Australia’s three domestic auto makers built 324,118 vehicles last year, down 3.2% from 334,772 in 2007.
But new VFACTS data from the Federal Chamber of Automotive Industries shows the bottom fell out of the Australian market in December, when only 14,678 vehicles were produced. It was the lowest monthly output of 2008 and the lowest December in at least seven years.
December production represented a 29.0% decline from November’s 20,659 assemblies and a 30.2% drop from 21,040 builds in like-2007.
Motor Co. Australia Ltd., GM Holden Ltd. and Motor Corp. Australia Ltd. are the country’s only domestic producers, as Motors Australia Ltd. ceased assembly of its 380 large sedan in March. Six years ago, local auto makers built 408,186 vehicles.
Domestic sales of locally manufactured vehicles in 2008 slipped 14.5%, or 29,053 units, to 171,432, the lowest figure since at least 1980.
Deliveries of locally built vehicles accounted for half of the Australian market a decade ago but last year represented just 16.9% of a total 1,012,164 units.
The outlook for domestic auto makers this year remains uncertain.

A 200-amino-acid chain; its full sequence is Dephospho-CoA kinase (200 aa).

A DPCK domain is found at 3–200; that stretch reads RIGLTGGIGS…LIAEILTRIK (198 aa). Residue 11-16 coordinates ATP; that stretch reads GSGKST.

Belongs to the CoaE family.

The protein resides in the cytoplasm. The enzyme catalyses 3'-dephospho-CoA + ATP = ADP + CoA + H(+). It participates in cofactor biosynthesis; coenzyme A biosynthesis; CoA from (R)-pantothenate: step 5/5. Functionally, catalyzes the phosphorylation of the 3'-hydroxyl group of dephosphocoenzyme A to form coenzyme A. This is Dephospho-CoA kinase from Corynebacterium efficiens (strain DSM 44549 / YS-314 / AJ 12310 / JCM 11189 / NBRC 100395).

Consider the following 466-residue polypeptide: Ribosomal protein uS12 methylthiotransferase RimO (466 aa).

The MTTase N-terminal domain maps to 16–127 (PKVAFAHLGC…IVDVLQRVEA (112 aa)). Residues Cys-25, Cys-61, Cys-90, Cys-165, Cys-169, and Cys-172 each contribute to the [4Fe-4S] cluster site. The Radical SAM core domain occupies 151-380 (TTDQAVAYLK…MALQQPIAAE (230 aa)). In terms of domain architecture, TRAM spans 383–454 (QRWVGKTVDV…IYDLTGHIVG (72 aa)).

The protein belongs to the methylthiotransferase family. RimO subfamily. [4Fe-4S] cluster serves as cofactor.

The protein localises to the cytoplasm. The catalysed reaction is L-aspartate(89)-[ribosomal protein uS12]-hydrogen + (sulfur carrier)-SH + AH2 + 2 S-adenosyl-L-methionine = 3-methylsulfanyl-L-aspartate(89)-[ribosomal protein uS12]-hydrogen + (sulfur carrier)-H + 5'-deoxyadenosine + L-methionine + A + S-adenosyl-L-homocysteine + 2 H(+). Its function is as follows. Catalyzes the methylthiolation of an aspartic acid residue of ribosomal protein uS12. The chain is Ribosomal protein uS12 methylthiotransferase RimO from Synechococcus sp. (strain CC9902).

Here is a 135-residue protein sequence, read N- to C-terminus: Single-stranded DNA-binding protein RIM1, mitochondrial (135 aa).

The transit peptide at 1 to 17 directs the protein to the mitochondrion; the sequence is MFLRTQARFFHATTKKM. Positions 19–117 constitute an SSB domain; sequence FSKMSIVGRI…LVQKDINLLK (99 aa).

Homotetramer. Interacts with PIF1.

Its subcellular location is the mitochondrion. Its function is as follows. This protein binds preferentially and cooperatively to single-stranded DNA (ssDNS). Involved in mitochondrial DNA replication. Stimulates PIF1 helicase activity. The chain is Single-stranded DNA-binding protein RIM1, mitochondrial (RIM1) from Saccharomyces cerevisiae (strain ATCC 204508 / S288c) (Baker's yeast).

Australia, the country’s largest vehicle exporter, already has announced eight down days between March and May due to falling demand in domestic and export markets.
The slowdown is despite a record year for the auto maker in 2008, with more than 100,000 units exported, mainly to the Middle East, Bernie O’Connor, Toyota Australia corporate services executive director, says in a statement. The auto maker produced more than 140,000 vehicles last year.
GM Holden’s exports reportedly jumped 65% last year to about 60,000 units.
Industry analysts believe the recent drop in the value of the Australian dollar will benefit domestic auto makers by making their vehicles more competitive with imports.
Meanwhile, Opposition Liberal Party industry spokesman Eric Abetz says state government procurement policies favoring smaller vehicles on environmental grounds are hurting local auto makers.
He tells The Australian newspaper Queensland and Tasmania require cars to comply with a greenhouse-gas emissions standard, now met only by European imports. Further, New South Wales, Western Australia and the Australian Capital Territory stipulate vehicles must have 4-cyl. or smaller engines, which excludes the locally builtFalcon, Holden Commodore and Toyota Aurion.
“In their haste to introduce environmentally friendly policies, state governments have moved too far ahead of our local manufacturers, to the point they have put in place policies which actively exclude them from the market,” Abetz says.